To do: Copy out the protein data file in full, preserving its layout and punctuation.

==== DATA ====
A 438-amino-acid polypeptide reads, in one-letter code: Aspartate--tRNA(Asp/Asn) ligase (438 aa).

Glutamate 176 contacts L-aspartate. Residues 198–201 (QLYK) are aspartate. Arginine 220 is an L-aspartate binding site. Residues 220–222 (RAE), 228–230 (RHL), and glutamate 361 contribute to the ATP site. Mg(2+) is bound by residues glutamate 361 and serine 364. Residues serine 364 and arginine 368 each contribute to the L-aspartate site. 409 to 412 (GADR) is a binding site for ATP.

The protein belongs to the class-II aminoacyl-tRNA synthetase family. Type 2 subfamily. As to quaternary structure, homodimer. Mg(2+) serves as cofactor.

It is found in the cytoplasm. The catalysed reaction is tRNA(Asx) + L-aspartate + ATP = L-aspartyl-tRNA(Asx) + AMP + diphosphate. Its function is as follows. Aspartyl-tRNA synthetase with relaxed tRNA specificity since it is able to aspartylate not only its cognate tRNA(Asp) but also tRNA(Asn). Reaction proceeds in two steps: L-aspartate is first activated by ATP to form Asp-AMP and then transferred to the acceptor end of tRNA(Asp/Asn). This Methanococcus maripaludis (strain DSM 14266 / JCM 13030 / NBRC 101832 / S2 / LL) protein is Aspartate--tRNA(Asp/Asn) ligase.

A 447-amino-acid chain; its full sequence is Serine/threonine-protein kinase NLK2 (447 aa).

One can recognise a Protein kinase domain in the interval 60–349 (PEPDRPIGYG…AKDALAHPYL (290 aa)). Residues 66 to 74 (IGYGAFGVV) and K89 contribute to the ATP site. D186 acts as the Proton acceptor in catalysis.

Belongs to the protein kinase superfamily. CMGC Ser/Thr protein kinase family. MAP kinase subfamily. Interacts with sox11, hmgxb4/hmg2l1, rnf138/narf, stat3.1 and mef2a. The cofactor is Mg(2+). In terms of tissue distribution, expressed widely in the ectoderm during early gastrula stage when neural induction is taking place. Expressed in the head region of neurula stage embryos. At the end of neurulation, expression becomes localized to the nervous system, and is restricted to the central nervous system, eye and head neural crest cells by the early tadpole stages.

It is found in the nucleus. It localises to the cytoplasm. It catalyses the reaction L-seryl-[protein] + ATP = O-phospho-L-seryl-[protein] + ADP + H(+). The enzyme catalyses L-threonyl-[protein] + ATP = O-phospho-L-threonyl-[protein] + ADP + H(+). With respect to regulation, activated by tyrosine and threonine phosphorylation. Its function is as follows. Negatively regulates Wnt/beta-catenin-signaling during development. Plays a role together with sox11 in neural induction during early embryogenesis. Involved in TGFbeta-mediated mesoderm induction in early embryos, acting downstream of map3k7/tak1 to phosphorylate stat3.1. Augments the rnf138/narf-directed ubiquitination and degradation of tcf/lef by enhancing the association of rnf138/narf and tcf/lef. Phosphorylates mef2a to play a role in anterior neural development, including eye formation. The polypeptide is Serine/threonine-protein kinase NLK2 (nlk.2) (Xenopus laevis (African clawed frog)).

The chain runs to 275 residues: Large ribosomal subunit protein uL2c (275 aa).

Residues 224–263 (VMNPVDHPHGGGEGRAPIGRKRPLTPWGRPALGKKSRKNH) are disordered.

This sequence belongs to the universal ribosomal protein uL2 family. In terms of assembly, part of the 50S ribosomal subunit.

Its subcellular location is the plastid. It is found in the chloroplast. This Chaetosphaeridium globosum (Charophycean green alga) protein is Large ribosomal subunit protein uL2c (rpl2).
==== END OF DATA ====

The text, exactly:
A 438-amino-acid polypeptide reads, in one-letter code: Aspartate--tRNA(Asp/Asn) ligase (438 aa).

Glutamate 176 contacts L-aspartate. Residues 198–201 (QLYK) are aspartate. Arginine 220 is an L-aspartate binding site. Residues 220–222 (RAE), 228–230 (RHL), and glutamate 361 contribute to the ATP site. Mg(2+) is bound by residues glutamate 361 and serine 364. Residues serine 364 and arginine 368 each contribute to the L-aspartate site. 409 to 412 (GADR) is a binding site for ATP.

The protein belongs to the class-II aminoacyl-tRNA synthetase family. Type 2 subfamily. As to quaternary structure, homodimer. Mg(2+) serves as cofactor.

It is found in the cytoplasm. The catalysed reaction is tRNA(Asx) + L-aspartate + ATP = L-aspartyl-tRNA(Asx) + AMP + diphosphate. Its function is as follows. Aspartyl-tRNA synthetase with relaxed tRNA specificity since it is able to aspartylate not only its cognate tRNA(Asp) but also tRNA(Asn). Reaction proceeds in two steps: L-aspartate is first activated by ATP to form Asp-AMP and then transferred to the acceptor end of tRNA(Asp/Asn). This Methanococcus maripaludis (strain DSM 14266 / JCM 13030 / NBRC 101832 / S2 / LL) protein is Aspartate--tRNA(Asp/Asn) ligase.

A 447-amino-acid chain; its full sequence is Serine/threonine-protein kinase NLK2 (447 aa).

One can recognise a Protein kinase domain in the interval 60–349 (PEPDRPIGYG…AKDALAHPYL (290 aa)). Residues 66 to 74 (IGYGAFGVV) and K89 contribute to the ATP site. D186 acts as the Proton acceptor in catalysis.

Belongs to the protein kinase superfamily. CMGC Ser/Thr protein kinase family. MAP kinase subfamily. Interacts with sox11, hmgxb4/hmg2l1, rnf138/narf, stat3.1 and mef2a. The cofactor is Mg(2+). In terms of tissue distribution, expressed widely in the ectoderm during early gastrula stage when neural induction is taking place. Expressed in the head region of neurula stage embryos. At the end of neurulation, expression becomes localized to the nervous system, and is restricted to the central nervous system, eye and head neural crest cells by the early tadpole stages.

It is found in the nucleus. It localises to the cytoplasm. It catalyses the reaction L-seryl-[protein] + ATP = O-phospho-L-seryl-[protein] + ADP + H(+). The enzyme catalyses L-threonyl-[protein] + ATP = O-phospho-L-threonyl-[protein] + ADP + H(+). With respect to regulation, activated by tyrosine and threonine phosphorylation. Its function is as follows. Negatively regulates Wnt/beta-catenin-signaling during development. Plays a role together with sox11 in neural induction during early embryogenesis. Involved in TGFbeta-mediated mesoderm induction in early embryos, acting downstream of map3k7/tak1 to phosphorylate stat3.1. Augments the rnf138/narf-directed ubiquitination and degradation of tcf/lef by enhancing the association of rnf138/narf and tcf/lef. Phosphorylates mef2a to play a role in anterior neural development, including eye formation. The polypeptide is Serine/threonine-protein kinase NLK2 (nlk.2) (Xenopus laevis (African clawed frog)).

The chain runs to 275 residues: Large ribosomal subunit protein uL2c (275 aa).

Residues 224–263 (VMNPVDHPHGGGEGRAPIGRKRPLTPWGRPALGKKSRKNH) are disordered.

This sequence belongs to the universal ribosomal protein uL2 family. In terms of assembly, part of the 50S ribosomal subunit.

Its subcellular location is the plastid. It is found in the chloroplast. This Chaetosphaeridium globosum (Charophycean green alga) protein is Large ribosomal subunit protein uL2c (rpl2).